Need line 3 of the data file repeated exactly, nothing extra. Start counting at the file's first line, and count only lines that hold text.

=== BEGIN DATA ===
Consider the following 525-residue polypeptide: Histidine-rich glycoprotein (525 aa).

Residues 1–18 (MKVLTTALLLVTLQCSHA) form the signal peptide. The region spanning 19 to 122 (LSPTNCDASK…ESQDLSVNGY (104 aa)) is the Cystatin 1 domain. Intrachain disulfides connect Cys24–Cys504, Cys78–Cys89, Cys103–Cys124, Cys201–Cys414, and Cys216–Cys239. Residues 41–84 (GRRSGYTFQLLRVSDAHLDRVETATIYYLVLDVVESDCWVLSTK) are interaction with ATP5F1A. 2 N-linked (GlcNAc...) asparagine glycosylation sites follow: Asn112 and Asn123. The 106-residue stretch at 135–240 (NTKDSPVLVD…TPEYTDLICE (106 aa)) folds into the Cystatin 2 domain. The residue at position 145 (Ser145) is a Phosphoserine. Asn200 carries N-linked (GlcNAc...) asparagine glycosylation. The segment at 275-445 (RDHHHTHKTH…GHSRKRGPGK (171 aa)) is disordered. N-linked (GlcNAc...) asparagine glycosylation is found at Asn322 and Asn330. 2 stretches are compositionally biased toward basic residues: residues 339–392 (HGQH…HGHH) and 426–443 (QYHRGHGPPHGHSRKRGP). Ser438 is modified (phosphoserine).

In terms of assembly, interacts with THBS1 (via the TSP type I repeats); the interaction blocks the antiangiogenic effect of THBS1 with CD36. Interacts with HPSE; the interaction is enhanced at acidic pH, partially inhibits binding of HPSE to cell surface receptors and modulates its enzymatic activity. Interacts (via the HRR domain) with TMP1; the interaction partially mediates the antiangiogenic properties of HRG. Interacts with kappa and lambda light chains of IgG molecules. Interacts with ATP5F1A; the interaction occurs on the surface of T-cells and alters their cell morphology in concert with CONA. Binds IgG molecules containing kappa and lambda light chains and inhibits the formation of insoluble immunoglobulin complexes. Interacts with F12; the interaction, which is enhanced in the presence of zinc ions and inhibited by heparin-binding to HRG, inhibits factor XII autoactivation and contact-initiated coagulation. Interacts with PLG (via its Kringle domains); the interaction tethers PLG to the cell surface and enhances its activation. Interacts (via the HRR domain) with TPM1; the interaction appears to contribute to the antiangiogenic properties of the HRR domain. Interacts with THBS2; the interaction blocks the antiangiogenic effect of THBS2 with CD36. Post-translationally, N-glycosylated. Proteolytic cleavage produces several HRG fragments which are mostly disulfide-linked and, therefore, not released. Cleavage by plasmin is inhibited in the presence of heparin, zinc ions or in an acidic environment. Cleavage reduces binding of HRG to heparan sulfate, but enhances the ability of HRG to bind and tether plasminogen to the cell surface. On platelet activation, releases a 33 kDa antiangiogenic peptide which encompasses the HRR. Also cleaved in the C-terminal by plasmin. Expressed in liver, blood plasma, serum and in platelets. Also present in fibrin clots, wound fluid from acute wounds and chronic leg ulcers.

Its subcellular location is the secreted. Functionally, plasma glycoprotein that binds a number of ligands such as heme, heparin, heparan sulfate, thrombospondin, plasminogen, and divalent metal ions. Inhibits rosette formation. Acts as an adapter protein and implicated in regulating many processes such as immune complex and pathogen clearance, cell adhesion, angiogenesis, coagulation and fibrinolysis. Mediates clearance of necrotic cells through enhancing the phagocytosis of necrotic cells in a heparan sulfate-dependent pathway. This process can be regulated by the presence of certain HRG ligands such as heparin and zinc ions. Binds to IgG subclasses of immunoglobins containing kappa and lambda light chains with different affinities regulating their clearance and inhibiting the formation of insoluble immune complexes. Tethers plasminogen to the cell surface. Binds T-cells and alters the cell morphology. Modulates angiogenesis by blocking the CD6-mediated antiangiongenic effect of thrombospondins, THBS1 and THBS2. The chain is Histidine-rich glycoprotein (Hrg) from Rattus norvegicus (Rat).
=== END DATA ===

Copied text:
In terms of assembly, interacts with THBS1 (via the TSP type I repeats); the interaction blocks the antiangiogenic effect of THBS1 with CD36. Interacts with HPSE; the interaction is enhanced at acidic pH, partially inhibits binding of HPSE to cell surface receptors and modulates its enzymatic activity. Interacts (via the HRR domain) with TMP1; the interaction partially mediates the antiangiogenic properties of HRG. Interacts with kappa and lambda light chains of IgG molecules. Interacts with ATP5F1A; the interaction occurs on the surface of T-cells and alters their cell morphology in concert with CONA. Binds IgG molecules containing kappa and lambda light chains and inhibits the formation of insoluble immunoglobulin complexes. Interacts with F12; the interaction, which is enhanced in the presence of zinc ions and inhibited by heparin-binding to HRG, inhibits factor XII autoactivation and contact-initiated coagulation. Interacts with PLG (via its Kringle domains); the interaction tethers PLG to the cell surface and enhances its activation. Interacts (via the HRR domain) with TPM1; the interaction appears to contribute to the antiangiogenic properties of the HRR domain. Interacts with THBS2; the interaction blocks the antiangiogenic effect of THBS2 with CD36. Post-translationally, N-glycosylated. Proteolytic cleavage produces several HRG fragments which are mostly disulfide-linked and, therefore, not released. Cleavage by plasmin is inhibited in the presence of heparin, zinc ions or in an acidic environment. Cleavage reduces binding of HRG to heparan sulfate, but enhances the ability of HRG to bind and tether plasminogen to the cell surface. On platelet activation, releases a 33 kDa antiangiogenic peptide which encompasses the HRR. Also cleaved in the C-terminal by plasmin. Expressed in liver, blood plasma, serum and in platelets. Also present in fibrin clots, wound fluid from acute wounds and chronic leg ulcers.